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Should I cooperate with the Feds in Jacksonville?

Answer:

No, you should not. I wrote about this subject, generally, back in June of 2014, where I discussed the pros and cons of cooperating with prosecutors in order to get a better deal. Based on my recent experience, however, I am now firmly of the opinion, as a Jacksonville criminal lawyer, that cooperation, or informing on your friends and co-defendants in order to get a better deal, is a waste of time and counterproductive in in Jacksonville.

Is a plea agreement an enforceable contract?

Answer:

Yes, it is. Most criminal cases end in plea bargains. These plea agreements are contracts. Once signed, the obligations of the agreement must be honored. The accused agrees to plead guilty and give up certain rights, such as the right to appeal to a higher court. And the prosecutor agrees to a certain reduced sentence so that the accused knows what he getting. The judge, however, is not bound by this agreement and can reject it. What happens when the prosecutor argues to the judge that the agreed upon sentence is too lenient? This should never happen with a plea agreement, right? Unfortunately, as a Jacksonville criminal defense lawyer, I have seen prosecutors who have attempted to do this.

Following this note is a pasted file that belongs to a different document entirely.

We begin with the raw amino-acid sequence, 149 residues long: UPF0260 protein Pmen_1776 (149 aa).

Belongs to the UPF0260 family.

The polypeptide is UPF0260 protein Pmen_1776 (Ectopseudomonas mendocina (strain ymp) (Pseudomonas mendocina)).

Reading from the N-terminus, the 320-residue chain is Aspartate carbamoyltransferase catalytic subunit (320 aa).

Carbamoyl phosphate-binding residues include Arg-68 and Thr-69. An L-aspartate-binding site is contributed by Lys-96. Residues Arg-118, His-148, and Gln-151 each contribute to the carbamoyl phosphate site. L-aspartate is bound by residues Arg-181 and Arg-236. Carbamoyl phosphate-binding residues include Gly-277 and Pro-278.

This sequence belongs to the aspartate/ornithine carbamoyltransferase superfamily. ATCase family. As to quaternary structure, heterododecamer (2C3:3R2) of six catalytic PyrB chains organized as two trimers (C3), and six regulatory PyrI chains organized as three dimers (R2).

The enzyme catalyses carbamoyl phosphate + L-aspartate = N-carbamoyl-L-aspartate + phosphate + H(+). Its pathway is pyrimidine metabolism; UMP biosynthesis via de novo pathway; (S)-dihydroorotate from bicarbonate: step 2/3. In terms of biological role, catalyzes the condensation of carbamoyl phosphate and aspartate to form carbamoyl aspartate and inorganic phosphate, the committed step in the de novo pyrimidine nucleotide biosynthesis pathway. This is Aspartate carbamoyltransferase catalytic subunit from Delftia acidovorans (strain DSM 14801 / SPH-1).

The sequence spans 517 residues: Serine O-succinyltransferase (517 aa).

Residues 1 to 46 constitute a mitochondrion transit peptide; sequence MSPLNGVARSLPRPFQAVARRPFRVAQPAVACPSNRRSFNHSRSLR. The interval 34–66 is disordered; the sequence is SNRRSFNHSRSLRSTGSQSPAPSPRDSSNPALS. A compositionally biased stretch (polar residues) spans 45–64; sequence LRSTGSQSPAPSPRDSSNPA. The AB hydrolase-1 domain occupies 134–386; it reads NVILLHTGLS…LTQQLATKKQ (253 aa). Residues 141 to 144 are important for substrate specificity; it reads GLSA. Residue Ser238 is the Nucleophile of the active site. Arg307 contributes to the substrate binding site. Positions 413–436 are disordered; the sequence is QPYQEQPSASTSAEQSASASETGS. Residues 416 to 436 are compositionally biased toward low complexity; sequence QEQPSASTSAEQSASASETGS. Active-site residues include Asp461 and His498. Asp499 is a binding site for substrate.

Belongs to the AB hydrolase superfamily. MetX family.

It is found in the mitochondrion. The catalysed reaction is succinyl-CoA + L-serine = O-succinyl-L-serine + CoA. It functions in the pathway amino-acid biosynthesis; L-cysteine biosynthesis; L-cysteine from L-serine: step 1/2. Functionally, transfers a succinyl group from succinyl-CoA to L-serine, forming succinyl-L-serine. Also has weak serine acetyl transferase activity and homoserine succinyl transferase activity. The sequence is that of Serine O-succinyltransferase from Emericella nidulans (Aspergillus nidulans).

Should I cooperate with the prosecutors to get a better plea deal?

Answer:

The decision to become a government informant or a cooperating witness (or a snitch, as they would say on the street) is one of the most difficult decisions for a defendant to make. As a Jacksonville criminal attorney, I have often seen this decision hastily made, sometimes without the input of counsel, leading to disastrous results. The biggest problem with becoming a government informant, whether on the State or Federal side, is that you must put your trust in the prosecutor and hope he or she does the right thing by you. Sometimes they do and sometimes they don't.

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